Whatever the case, as for Muybridge, he traveled throughout South America for about a year before returning in 1876 to begin working with Stanford again. With Stanford’s ample resources in hand (the project ultimately costing about $50,000 or $1.14 million today), Muybridge invented a new rapid shutter mechanism and more sensitive chemicals allowing for quick, clear exposure of a galloping horse.
And so it was that after many failed experiments and ultimately some successful test runs that revealed the answer clearly, on June 19, 1878, Muybridge and Stanford invited the press to watch them officially capture something that would change the way we looked at the world.
On one side of the track was a white shed filled with a dozen cameras, each containing two lenses to make two separate exposures per camera (in case one didn’t come out right). On the other side was a white background to increase contrast. On the track itself was a series of 12 tripwires spaced approximately 20-21 inches (30 cm) apart, with each connected to the cameras’ shutter mechanism.
Press surrounded the track. At the far end, master trainer Charles Marvin had the reins of one of Stanford’s race horses. With a gun blast, the horse took off. In less than half a second after she had reached the first trip-wire, the horse had tripped all 12 of them, setting up a succession of dropping shutters.
Time at this point was critical as the shots just taken had to be processed while the negatives were still moist, with only around 10-20 minutes to develop the 24 total plates after taking the shots. Once Muybridge had done this in his little mobile development studio, he put the pictures out for the gathered people to see.
It should be noted here that beyond the necessity to develop the shots right away, it was particularly critical for the press to see him do this. You see, some past test photos Muybridge had captured of a horse in full gallop had been largely dismissed by many in the press as forgeries, with some even going so far as to mock his supposed shots in cartoon caricatures. Many people simply refused to believe that it was actually possible to take a clear photo of a galloping horse. Thus, Muybridge wanted the journalists to see the horse galloping live and see him both take the shots of it and develop the photos in front of them so there would be no doubt of their accuracy and his accomplishment.
As for the pictures themselves, they were stunningly clear, with one witness to the event noting you could even see “the threadlike tip of Mr. Marvin’s whip… in each negative.”
Ultimately rough woodcuttings were made so that the photos could be transferred into newspapers for the public to see, with the following result:What was revealed in the succession of photo proofs is that, yes, horses did basically “fly” through the air when galloping, as, at one point, all four of their hooves did leave the ground. What’s more, this happened when their hooves were pointed inward as opposed to outward like most speculated and what the majority of artists up to this point had portrayed when showing horses galloping.
Some famed artists of the day took the news well, even subsequently contacting Muybridge to help them make their future works depicting horses more accurate. However, as was noted in the press, Muybridge’s photos seemingly made a mockery of pretty much all past artworks depicting horses moving. So it’s perhaps not surprise that some artists, such as famed sculptor Auguste Rodin (best known today for his “The Thinker” sculpture), went the other way, noting, “It is the artist who is truthful and it is photography which lies, for in reality time does not stop.”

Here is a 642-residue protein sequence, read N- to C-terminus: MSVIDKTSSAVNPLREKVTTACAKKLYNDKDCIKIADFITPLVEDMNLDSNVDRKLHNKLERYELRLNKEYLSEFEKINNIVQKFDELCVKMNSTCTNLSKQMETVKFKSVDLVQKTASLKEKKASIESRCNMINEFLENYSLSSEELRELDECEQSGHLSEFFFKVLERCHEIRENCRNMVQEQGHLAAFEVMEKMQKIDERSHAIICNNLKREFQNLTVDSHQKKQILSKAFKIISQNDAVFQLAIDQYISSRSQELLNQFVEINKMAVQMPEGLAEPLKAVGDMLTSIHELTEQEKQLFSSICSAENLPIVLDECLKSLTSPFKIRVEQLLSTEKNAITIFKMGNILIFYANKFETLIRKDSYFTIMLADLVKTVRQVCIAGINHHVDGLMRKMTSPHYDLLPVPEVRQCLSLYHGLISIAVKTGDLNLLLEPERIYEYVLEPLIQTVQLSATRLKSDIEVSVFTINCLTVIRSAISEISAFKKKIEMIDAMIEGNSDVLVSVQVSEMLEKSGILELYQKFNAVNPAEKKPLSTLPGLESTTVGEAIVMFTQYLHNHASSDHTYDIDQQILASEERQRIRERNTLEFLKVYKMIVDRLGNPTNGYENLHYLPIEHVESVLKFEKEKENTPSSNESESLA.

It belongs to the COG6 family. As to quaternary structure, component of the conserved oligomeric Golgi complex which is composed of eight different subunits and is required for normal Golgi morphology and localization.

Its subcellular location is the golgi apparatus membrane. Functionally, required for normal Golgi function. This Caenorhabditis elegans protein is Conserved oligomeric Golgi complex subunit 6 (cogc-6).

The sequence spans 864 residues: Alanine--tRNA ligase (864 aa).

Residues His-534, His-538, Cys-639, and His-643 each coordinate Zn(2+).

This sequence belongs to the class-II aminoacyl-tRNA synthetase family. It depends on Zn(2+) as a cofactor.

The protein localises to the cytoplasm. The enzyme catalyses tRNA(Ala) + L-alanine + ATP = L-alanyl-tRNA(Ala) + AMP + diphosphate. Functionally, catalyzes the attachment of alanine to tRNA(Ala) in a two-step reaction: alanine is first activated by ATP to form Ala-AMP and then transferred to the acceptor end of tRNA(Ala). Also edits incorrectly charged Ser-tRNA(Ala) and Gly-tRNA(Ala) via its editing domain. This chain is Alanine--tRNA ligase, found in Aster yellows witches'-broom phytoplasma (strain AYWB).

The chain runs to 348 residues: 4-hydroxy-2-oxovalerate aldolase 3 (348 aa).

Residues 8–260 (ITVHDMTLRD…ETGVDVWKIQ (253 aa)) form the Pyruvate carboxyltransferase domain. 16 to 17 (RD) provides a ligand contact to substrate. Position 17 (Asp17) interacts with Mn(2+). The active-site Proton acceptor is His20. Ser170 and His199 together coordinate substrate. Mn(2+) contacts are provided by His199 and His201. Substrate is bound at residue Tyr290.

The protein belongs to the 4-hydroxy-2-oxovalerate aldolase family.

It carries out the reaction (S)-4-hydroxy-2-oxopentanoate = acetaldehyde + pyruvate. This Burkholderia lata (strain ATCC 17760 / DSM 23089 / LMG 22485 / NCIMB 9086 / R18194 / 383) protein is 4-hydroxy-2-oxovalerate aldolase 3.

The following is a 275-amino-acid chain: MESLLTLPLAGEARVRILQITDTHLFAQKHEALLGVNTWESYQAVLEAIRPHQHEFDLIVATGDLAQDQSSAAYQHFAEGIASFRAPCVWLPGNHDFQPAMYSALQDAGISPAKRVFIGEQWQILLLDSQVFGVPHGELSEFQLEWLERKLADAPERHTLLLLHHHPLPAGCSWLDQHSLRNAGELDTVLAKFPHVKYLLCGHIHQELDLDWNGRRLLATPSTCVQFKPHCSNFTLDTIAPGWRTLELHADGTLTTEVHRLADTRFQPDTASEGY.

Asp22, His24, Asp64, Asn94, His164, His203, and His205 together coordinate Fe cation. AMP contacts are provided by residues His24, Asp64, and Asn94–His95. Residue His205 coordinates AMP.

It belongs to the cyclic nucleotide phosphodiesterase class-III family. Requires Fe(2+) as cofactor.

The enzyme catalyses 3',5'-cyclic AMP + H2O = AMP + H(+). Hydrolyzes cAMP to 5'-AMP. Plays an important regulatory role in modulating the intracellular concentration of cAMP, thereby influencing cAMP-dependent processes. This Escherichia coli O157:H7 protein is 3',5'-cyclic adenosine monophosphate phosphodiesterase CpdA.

Needless to say, Muybridge and Stanford’s stunt was a rousing success. But this was just the beginning. Muybridge now had a way to film things in natural motion. He quickly improved the technology, including inventing an electromagnetic timer to control the shutters instead of trip-wires (allowing for a shutter speed of 1/1000th of a second). Beyond this, he invented what was more or less the first movie projector in his zoopraxiscope, showing the first film of “The Horse in Motion” in the fall of 1879 to Stanford and a select group. As one reported noted of this first movie screening, “Nothing was wanting but the clatter of hoofs upon the turf and the occasional breath of steam to make the spectator believe he had before him the flesh and blood steeds.”
There was a problem in all this though. Initially Stanford and Muybridge seemed the best of friends and happy to credit the other for their respective contributions in this revolution of art and science- Stanford provided the funds, focus, and staff, and Muybridge did the inventing and capturing of the historic images.
This mutual credit would all change, however, with the publishing of a book by one of Stanford’s friends, Dr. J.B.D. Stillman, titled The Horse in Motion, in 1882.
In it, the aptly named Stillman would show around 100 drawings copied from Muybridge’s photos, but without crediting Muybridge. In fact, Muybridge was only mentioned in passing in the book as an employee of Stanford’s. This was despite the fact that the book was explicitly “Executed and Published Under the Auspices of Leland Stanford” who knew well Muybridge’s real contributions.
Beyond being offended at credit not being given, this also cost Muybridge a prestigious job and a fair amount of his reputation, at least initially, in his homeland. After witnessing several such films Muybridge had subsequently made in a lecture he gave in Britain, the British Royal Society of Arts offered him a rather lucrative contract to film other animals and people in motion for academic study. But when the book came out with no real mention of Muybridge, the Royal Society retracted their offer, thinking Muybridge was lying about his contributions in the project.